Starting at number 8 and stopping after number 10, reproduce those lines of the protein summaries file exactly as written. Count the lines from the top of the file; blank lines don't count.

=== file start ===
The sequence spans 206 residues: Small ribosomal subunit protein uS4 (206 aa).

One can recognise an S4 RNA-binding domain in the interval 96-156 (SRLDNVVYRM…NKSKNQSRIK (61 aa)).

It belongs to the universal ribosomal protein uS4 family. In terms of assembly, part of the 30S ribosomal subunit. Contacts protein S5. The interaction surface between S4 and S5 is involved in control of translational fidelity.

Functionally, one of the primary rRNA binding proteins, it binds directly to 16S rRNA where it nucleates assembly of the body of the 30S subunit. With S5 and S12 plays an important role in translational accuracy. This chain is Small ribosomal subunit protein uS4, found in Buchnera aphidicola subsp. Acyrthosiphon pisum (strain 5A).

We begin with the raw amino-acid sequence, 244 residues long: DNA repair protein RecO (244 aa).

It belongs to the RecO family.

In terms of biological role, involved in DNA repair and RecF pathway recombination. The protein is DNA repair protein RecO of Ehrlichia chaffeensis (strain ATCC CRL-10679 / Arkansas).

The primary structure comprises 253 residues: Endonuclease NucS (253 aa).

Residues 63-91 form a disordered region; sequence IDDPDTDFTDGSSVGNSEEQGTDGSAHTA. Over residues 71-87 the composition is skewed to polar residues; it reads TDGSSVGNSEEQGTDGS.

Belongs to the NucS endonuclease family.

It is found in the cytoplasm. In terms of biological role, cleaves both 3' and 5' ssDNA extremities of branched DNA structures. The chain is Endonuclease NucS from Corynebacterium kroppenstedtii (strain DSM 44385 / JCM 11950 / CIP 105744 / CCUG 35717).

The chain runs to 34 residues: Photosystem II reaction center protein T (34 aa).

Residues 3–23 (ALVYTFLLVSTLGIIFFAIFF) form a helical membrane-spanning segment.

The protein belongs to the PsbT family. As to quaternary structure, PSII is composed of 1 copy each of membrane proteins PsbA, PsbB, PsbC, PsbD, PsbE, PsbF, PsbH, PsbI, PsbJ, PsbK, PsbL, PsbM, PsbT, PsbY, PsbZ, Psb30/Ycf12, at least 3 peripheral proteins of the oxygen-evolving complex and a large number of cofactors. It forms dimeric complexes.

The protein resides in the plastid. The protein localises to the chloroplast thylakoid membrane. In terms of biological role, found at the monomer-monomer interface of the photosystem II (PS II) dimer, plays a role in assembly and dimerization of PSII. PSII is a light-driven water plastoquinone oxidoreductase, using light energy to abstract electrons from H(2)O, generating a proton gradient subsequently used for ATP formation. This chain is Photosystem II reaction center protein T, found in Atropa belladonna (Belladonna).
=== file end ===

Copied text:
The primary structure comprises 253 residues: Endonuclease NucS (253 aa).

Residues 63-91 form a disordered region; sequence IDDPDTDFTDGSSVGNSEEQGTDGSAHTA. Over residues 71-87 the composition is skewed to polar residues; it reads TDGSSVGNSEEQGTDGS.

Belongs to the NucS endonuclease family.